Finally, the concept of power was also evident in this article. There were many people that Franklin had experiences of power with. Herrick writes about power from Foucault’s point of view, Foucault says that power and knowledge and related and power “generates ideas and concepts that are worked out materially in a culture” (Herrick, 248). I believe that Franklin’s mother had power over her only because she had more knowledge than Franklin. But the power that I find the most unique in this article is the fact that Franklin is a very powerful woman. Franklin is a woman who declared herself a feminist when she was very young. She didn’t let people influence her for her entire life, and she knew that she can be a strong feminist woman while she had a boyfriend and did things that were expect of women. But she did these things because she wanted to, not because society told her to. She had the knowledge that was necessary to have power and I believe she obtained in her feminist texts she referred to near the beginning of the article.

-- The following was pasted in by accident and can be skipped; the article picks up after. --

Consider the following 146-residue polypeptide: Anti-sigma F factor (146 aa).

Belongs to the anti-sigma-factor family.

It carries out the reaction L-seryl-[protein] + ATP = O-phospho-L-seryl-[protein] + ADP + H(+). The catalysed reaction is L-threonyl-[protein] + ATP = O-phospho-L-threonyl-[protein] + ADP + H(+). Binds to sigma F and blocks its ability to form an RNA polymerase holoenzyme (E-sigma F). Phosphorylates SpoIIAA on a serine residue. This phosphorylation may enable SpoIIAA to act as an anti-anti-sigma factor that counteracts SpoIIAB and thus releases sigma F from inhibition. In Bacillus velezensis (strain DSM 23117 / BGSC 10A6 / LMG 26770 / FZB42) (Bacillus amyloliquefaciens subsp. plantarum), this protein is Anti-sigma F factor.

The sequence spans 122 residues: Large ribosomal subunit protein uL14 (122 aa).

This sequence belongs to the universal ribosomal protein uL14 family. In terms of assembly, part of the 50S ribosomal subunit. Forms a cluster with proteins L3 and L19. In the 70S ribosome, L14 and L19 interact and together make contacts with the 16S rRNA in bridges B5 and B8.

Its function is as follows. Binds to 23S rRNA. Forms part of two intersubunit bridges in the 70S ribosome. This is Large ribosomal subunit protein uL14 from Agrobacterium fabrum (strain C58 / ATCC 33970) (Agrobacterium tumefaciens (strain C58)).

Alexandra Franklin’s article is an example of an artifact that we would come across in everyday life which we could apply concepts of communication to. I saw aspects of the existence of social class, gender, as well as power in this article. “Part of a Whole, but Still Me” demonstrates that Franklin faced issues of social class, gender, and power; and the fact that she could overcome power that other people had over her.
Anderson &Collins. Conceptualizing Race, Class, and Gender. 67-87
Franklin, Alexandra. "Part of a Whole, but Still Me." The New York Times 8 Sept. 2011. Print.
Herrick. Discourse, Knowledge, and Power. 246-252.
Author: Greta B.

Analysis of Crystal Light Ad

The term feminist is largely misunderstood in our society, being a feminist means standing up for the rights of men and women. I am a feminist because I believe that men and women should be equal and treated with respect and dignity. Women have come far in history with gaining rights but there is still a lot of inequality. Women are represented in bad ways in the media, there are traditional roles of women presented, and women are unequal in the workplace.